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Brain surgery has been the bedrock method to prevent strokes -- open the hood, lift the engine and put a clip on the weak spot of a blood vessel before it bursts and bleeds.

Now, in a major advance, Buffalo researchers have developed a method that avoids surgery altogether. They have inserted a flexible metal sleeve the size of thin spaghetti into the brains of several patients to prop up faulty blood vessels.

"Medicine is on the verge of beating stroke," said Dr. L. Nelson Hopkins, the neurosurgeon who is leading the research effort. "We're not going to be opening up the skull in the future. We're going to rebuild arteries from the inside."

The experimental technique promises a better alternative and perhaps a replacement for surgery. It is considered an improvement over another procedure, using tiny coils to clot the abnormal bulges in artery walls, called aneurysms. Under that method, fewer than half of the procedures end in complete success.

An aneurysm is like a blister on a blood vessel. It may look like a bulge. Or, it can form a balloon-like sack with a narrow opening.

Aneurysms can occur anywhere in the body, but those that burst and bleed in the brain often kill or cause severe disability. About 30,000 Americans suffer such hemorrhagic strokes each year, and more than half of them die within a month.

A major rupture often is preceded by a "warning leak" or small hemorrhage. It feels like the mother of all headaches.

That's what Donald Heckman remembers about the night of Jan. 4, 1996.

He was home alone in Queensbury when an explosive pain hit his head so hard he fell to the bed and lay there unable to move. CT scans by doctors in Albany located an aneurysm surrounded by a mass of nerves and arteries deep in the stem of his brain.

Surgery isn't always possible because the aneurysm can be inaccessible or too big, or the patient may be too ill.

Unable to help Heckman, the Albany doctors sent him to Hopkins at Millard Fillmore Hospital, now a part of the CGF Health System. Hopkins was among a handful of surgeons using new Guglielmi detachable coils.

Named after its developer, Dr. Guido Guglielmi of the University at California at Los Angeles, the therapy involves inserting a catheter in the upper leg through which a hair-thin coil is packed into an aneurysm. The coil is given an electrical charge, causing it to detach and seal off the bulge from the affected artery.

But like surgery, the coils have limitations. They often compress, and the aneurysm grows.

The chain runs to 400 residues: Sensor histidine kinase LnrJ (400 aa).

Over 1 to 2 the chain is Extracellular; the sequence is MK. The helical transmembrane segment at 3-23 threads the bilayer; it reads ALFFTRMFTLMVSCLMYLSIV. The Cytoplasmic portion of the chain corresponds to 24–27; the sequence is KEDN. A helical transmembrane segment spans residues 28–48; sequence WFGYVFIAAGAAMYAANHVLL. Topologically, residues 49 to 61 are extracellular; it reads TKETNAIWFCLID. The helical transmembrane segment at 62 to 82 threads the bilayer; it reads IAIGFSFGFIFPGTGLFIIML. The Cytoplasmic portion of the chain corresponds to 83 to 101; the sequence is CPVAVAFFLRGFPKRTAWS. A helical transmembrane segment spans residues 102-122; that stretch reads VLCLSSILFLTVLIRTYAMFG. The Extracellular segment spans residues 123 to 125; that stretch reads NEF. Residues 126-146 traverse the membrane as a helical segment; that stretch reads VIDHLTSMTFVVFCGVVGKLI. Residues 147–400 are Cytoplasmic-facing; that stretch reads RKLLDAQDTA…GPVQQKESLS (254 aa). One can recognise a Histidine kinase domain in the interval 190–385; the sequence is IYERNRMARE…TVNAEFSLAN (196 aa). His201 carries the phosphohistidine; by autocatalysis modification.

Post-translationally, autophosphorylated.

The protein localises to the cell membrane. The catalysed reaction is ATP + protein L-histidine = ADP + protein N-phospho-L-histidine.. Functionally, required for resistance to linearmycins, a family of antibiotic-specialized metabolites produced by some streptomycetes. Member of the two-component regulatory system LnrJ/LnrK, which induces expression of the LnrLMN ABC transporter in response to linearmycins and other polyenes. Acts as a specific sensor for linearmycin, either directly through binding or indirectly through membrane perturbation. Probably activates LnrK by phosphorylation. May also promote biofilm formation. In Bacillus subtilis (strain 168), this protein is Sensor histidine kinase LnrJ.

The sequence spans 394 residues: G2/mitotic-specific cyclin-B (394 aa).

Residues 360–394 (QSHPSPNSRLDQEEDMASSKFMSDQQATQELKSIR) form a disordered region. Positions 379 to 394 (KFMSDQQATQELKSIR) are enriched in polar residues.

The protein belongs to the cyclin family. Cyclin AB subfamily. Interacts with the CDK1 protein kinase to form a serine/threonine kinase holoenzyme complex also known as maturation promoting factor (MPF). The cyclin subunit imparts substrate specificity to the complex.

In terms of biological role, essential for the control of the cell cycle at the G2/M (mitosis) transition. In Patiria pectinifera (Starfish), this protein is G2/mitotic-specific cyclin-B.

Heckman's aneurysm looked like an upside down ice cream cone -- a big opening that tapered to a point -- and Hopkins did his best to seal it off.

"It was good enough to send me home but not perfect," said Heckman, 55, whose family owns six radio stations in the Glens Falls region. "Dr.
Hopkins told me he was working on something that would be perfect. It was just a few years away."

Heckman reminded Hopkins of that statement earlier this month after a diagnostic test showed his aneurysm had grown, creating a time bomb for a stroke.

He returned to Buffalo on Aug. 13, and Hopkins was ready. The month before, the Food and Drug Administration had been persuaded to allow his research team to use a device called a stent.

Stents -- tiny tubes made of a variety of materials -- are being used by surgeons to hold open arteries around the heart. A few physicians, including Hopkins, have tried coronary stents in the brain.

But the FDA decision cleared the way for Hopkins to try the first stent made specifically for the brain on five patients.

It's not a minor difference. A brain stent required technological leaps that took years to achieve.

"The arteries in the brain are more fragile, the walls thinner, the routes they follow so much more tortuous," said Hopkins, professor and chairman of neurosurgery at the University at Buffalo. "Coronary stents are used to unclog an artery. We were looking to rebuild an artery that had a hole in it or that was torn."

A miniature plastic straw would not do.

To begin with, brain stents must be ever so small, soft and flexible, like a piece of yarn, yet strong enough to keep a blood vessel open. The stainless steel wire filaments that form the first stent devised by the Buffalo researchers are 3/1 ,000 of an inch wide.